U.G.: Negatively, in the sense that art has always lived through the spirit and the spirit has been nourished by either a familiar or a strange environment. Art needs this dimension, in which the spirit alternates between the familiar and protected and the disquieting and exposed. Art is this great oscillation which plays on these extremely powerful anthropological categories from which the relationship between belonging, friendship and intimacy are born. Art plays on this. Because of the way in which the world is becoming homogenous I can’t see what can enchant us. Art can’t be the antithesis of technology, but can only be a niche conceded by technology, like an ornament to the technological apparatus, but not like poetic production and even less like linguistic creation.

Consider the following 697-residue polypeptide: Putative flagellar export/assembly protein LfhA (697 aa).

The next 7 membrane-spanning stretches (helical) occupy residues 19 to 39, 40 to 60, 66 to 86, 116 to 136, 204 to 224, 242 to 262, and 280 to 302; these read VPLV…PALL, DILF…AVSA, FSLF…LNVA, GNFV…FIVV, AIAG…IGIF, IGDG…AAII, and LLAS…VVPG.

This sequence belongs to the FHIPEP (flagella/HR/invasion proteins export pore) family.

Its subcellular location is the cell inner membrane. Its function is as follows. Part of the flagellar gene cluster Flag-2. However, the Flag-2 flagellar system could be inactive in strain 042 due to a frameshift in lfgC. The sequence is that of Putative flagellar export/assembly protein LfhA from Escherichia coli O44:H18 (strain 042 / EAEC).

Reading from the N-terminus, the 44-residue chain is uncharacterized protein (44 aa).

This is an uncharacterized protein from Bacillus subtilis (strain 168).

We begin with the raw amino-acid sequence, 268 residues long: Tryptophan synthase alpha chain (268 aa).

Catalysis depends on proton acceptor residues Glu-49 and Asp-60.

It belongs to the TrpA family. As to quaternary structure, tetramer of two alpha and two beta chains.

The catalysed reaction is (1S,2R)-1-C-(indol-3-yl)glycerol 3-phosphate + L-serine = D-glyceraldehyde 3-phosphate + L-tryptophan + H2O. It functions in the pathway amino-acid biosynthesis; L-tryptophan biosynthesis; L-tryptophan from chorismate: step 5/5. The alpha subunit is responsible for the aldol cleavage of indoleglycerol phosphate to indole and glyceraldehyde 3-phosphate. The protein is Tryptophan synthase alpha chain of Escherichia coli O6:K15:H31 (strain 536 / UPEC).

A.F.: And if we have to find a different way of looking at art or a new form of art?

U.G.: In this case, it becomes very technological and if it becomes extremely technological it is no longer art. There is a great temptation in art to assimilate to the lady of the house, which is technology. For all that it is assimilated to the lady of the house it stops being art and never becomes the lady of the house, because technology knows how to be a lady of the house. However, for all its disassociation, it is still a niche. It is a valuable niche because being a niche certainly isn’t negative, but it isn’t the discourse around which the world is organised either. Thus it merely becomes the objection against the technological world.